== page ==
This was the atonement which the Emperor Charles the Sixth made to Prince Eugene. After these events they became as good friends as they had formerly been, and the Emperor took every opportunity of showing by word and deed the warmest devotion to the Prince, as hundreds of personal letters from the Emperor to his faithful paladin testify. Eugene’s health was of special concern to the Emperor, to show which a single document will suffice. A letter from the Emperor, dated November 27, 1729, ended with the very cordial words: “I implore you, my Prince, to take care of your health. Remember that we are growing older and not younger. Be careful of yourself, therefore, out of consideration for me, for I love you and embrace you heartily.”

There remains nothing more to tell except of our hero’s peculiarities of temperament, his manner of life, his character, and his death.


First of all we must defend Prince Eugene from the suspicion that he loved war. He regarded it as a necessary evil, but when it was no longer to be avoided he did not fear it. He did not hate the French and fight against them because the King had caused him and his family much sorrow and disgrace in his earliest youth, but because he considered them Germany’s most bitter enemies, as they were continually seeking at all costs to injure her. He fought the Turks as the enemies of Christendom. He had so often seen the horrors of war which these barbarians had inflicted on the country and its people that it was no wonder he gladly battled with them and did everything in his power to deliver the civilized world from them.

Prince Eugene was a religious man, but did not parade his piety, as so many do. His modesty and humility, his untiring care for his soldiers, his beneficence and charity, were the outpouring of his religious nature. Eugene never let fall a word in praise of himself, and was always just to his subordinates and all his officers. It was also a trait of his noble character that he never censured deserving men. If, however, his duty made this necessary, he did it privately or in the presence of the Emperor, to whom he was accountable. He was a real father to his soldiers. He cared for them in every possible way, visiting the sick and wounded, and comforting the dying. It was no wonder that they were devoted to him.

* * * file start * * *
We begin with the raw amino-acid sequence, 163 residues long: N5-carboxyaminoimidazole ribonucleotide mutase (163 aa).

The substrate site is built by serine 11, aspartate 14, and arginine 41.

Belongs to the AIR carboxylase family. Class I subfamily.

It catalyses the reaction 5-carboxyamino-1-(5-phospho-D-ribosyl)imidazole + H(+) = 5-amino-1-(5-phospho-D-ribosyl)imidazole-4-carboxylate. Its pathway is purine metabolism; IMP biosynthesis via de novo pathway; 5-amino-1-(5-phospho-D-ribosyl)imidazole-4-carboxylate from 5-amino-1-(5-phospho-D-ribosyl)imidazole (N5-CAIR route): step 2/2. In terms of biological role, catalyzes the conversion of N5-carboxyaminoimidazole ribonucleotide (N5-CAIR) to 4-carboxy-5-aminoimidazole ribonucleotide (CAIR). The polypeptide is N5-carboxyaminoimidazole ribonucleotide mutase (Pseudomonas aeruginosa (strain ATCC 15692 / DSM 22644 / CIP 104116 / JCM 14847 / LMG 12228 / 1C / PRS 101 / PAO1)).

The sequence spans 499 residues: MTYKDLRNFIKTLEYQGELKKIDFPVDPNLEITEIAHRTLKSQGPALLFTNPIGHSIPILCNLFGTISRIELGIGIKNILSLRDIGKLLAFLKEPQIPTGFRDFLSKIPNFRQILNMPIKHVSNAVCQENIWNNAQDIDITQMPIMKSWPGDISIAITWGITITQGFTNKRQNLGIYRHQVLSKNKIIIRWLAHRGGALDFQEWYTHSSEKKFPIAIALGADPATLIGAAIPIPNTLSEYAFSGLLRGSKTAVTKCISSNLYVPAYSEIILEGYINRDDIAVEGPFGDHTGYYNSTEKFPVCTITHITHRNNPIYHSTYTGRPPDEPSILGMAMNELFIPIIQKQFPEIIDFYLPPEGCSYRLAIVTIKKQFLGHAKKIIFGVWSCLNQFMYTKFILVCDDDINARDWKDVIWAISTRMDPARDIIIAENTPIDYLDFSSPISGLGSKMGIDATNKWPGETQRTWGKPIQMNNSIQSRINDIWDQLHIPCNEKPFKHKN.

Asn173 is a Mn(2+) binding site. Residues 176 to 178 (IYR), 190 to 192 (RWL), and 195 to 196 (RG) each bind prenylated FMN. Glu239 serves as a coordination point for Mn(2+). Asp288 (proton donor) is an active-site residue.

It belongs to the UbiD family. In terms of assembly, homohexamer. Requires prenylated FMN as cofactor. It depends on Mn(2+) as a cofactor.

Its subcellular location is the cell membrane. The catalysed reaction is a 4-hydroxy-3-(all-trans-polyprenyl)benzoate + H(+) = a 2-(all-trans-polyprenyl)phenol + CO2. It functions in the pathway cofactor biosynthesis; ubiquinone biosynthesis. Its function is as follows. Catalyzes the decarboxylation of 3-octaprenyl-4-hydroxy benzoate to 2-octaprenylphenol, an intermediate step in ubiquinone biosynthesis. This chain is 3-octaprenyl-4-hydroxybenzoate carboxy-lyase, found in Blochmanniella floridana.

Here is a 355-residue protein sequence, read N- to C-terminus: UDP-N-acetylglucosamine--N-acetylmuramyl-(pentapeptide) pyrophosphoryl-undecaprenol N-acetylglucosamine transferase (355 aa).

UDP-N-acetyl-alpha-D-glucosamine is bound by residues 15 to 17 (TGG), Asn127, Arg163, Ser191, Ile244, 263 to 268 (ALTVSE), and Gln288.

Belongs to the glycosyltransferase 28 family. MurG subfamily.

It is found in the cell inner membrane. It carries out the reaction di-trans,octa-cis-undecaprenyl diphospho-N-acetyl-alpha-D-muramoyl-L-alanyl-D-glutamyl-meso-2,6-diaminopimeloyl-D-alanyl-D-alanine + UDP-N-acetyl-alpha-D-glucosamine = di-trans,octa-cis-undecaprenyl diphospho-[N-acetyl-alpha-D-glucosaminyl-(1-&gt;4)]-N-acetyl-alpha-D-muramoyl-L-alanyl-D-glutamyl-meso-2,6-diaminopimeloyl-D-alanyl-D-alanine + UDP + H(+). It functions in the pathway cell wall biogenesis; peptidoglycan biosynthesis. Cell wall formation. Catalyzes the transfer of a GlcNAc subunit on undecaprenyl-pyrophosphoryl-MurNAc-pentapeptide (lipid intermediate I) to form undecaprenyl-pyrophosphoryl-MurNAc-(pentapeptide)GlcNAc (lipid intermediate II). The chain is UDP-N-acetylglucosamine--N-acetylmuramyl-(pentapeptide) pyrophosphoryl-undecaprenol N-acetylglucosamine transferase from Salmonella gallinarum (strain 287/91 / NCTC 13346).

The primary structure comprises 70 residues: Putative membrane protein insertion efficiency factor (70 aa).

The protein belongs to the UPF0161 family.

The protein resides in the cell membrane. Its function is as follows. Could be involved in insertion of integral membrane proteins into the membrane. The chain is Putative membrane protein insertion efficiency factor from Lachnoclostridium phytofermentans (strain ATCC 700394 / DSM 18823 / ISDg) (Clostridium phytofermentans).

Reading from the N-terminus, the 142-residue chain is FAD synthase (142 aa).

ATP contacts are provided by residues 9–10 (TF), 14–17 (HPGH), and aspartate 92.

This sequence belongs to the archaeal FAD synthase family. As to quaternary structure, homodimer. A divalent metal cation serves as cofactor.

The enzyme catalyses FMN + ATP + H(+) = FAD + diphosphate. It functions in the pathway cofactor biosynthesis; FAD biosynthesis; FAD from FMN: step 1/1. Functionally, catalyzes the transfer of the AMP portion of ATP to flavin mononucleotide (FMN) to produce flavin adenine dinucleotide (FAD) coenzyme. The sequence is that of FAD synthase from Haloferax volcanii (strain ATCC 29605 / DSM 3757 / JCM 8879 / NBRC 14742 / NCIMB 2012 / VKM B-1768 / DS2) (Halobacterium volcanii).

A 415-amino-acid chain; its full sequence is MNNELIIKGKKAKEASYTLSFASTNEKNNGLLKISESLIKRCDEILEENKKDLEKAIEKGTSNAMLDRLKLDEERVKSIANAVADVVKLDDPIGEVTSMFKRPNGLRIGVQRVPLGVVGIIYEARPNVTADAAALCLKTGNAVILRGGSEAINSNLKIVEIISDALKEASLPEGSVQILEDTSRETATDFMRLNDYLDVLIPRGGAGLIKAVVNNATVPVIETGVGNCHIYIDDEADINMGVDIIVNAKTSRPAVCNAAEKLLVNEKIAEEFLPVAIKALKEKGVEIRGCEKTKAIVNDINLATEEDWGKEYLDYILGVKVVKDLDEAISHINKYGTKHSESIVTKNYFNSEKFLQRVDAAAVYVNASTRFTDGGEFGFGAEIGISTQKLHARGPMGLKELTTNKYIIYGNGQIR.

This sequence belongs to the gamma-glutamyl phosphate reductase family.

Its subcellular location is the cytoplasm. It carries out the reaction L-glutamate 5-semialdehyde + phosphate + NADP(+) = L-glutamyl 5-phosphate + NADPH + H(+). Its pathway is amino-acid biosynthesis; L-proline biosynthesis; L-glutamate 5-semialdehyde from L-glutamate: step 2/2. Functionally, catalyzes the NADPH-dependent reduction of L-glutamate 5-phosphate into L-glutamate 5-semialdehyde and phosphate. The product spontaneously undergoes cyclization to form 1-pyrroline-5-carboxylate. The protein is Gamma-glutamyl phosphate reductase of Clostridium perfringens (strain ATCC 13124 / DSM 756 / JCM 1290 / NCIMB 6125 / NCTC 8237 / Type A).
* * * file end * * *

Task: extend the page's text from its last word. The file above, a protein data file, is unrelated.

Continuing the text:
He exercised an almost magical influence over them, which we must the more admire, because Prince Eugene was lacking in all the externals which usually make the deepest impression on people of the lower classes and on great masses. For, as we already know, he was small and insignificant-looking; besides, he did not understand the German language any too well, and was lacking in the eloquence which inflames the soldier to deeds of valor and inspires him to hasten recklessly into danger. But his affability and impartiality, his personal courage and the abandon with which he would place himself at the head of a storming column, sharing discomfort, want, misery, heat, and cold with his soldiers, compensated for the lack of external beauty. Under his leadership the troops felt themselves to be invincible. To use an old phrase: under him they would have undertaken to drive the devil out of hell.

At the same time Eugene had extremely clear judgment, not only amid the wild confusion of battle, where, as we have read, this quality very often inclined the victory to his side by means of prompt and energetic action, but also in his many other offices and affairs of state. He was always wise in the choice of his co-workers, gave them his full confidence, and scarcely ever was disappointed or deceived by one of them. As we have said, Eugene did not understand the German language well, and could scarcely write it at all. He always signed German reports or ordinances: “Eugenio von Savoy.” This has been explained as follows: Eugene wished to indicate his extraction by the Italian word “Eugenio,” his adopted fatherland by the German “von,” and his birthland by the French “Savoy.” However that may be, it is certain that Eugene devoted himself heart and soul to Germany and to the imperial house to the end of his days. He never forgot that, as an unknown and virtually banished youth, he had found a friendly and hospitable reception on German soil. Eugene’s life was a perpetual expression of gratitude for this; and to Austria in particular he rendered imperishable services.